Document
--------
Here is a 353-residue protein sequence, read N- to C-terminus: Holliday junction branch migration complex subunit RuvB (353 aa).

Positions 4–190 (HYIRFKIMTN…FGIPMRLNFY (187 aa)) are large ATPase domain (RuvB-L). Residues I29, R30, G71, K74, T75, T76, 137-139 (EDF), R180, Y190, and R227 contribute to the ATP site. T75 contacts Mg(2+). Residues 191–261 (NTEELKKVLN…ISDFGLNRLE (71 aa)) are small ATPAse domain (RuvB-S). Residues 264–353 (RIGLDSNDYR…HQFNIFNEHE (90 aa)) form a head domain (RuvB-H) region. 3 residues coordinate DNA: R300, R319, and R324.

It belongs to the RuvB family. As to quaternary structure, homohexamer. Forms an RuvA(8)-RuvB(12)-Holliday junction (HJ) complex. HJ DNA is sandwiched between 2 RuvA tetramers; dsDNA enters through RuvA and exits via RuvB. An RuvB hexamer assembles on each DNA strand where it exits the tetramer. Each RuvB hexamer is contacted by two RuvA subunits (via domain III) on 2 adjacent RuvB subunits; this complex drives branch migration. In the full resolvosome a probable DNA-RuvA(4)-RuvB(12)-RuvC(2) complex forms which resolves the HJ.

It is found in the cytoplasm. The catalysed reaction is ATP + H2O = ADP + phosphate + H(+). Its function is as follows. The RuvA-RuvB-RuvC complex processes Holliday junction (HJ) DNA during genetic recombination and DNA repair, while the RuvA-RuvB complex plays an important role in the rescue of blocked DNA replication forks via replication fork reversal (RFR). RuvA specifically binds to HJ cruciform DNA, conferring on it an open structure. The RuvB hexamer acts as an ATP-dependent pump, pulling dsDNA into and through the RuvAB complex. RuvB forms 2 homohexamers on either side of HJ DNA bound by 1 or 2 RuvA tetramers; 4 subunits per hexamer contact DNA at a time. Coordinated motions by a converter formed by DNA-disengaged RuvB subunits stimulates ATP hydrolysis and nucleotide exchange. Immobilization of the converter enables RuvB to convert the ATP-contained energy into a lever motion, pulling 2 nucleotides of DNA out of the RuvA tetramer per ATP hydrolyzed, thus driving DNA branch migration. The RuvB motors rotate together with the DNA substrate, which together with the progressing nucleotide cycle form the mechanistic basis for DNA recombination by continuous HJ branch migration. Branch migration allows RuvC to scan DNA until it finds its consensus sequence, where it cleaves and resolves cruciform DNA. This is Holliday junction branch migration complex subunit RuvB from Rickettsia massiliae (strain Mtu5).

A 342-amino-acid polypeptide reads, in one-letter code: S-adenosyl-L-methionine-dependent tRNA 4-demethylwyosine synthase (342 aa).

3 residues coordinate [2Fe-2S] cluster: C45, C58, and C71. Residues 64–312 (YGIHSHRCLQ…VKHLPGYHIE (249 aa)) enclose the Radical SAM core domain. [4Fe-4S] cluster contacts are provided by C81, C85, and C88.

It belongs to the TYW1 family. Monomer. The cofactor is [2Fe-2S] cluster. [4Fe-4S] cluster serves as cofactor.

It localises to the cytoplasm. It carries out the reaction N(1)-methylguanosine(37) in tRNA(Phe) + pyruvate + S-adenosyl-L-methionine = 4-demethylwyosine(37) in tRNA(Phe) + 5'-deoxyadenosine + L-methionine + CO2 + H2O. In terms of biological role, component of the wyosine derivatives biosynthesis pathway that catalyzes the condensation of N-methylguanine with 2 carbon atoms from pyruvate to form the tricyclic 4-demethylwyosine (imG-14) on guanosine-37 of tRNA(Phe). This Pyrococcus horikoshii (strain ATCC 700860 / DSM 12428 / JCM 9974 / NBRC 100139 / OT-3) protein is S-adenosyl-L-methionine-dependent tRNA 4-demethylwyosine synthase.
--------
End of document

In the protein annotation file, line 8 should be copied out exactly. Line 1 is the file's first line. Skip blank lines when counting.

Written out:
It localises to the cytoplasm. It carries out the reaction N(1)-methylguanosine(37) in tRNA(Phe) + pyruvate + S-adenosyl-L-methionine = 4-demethylwyosine(37) in tRNA(Phe) + 5'-deoxyadenosine + L-methionine + CO2 + H2O. In terms of biological role, component of the wyosine derivatives biosynthesis pathway that catalyzes the condensation of N-methylguanine with 2 carbon atoms from pyruvate to form the tricyclic 4-demethylwyosine (imG-14) on guanosine-37 of tRNA(Phe). This Pyrococcus horikoshii (strain ATCC 700860 / DSM 12428 / JCM 9974 / NBRC 100139 / OT-3) protein is S-adenosyl-L-methionine-dependent tRNA 4-demethylwyosine synthase.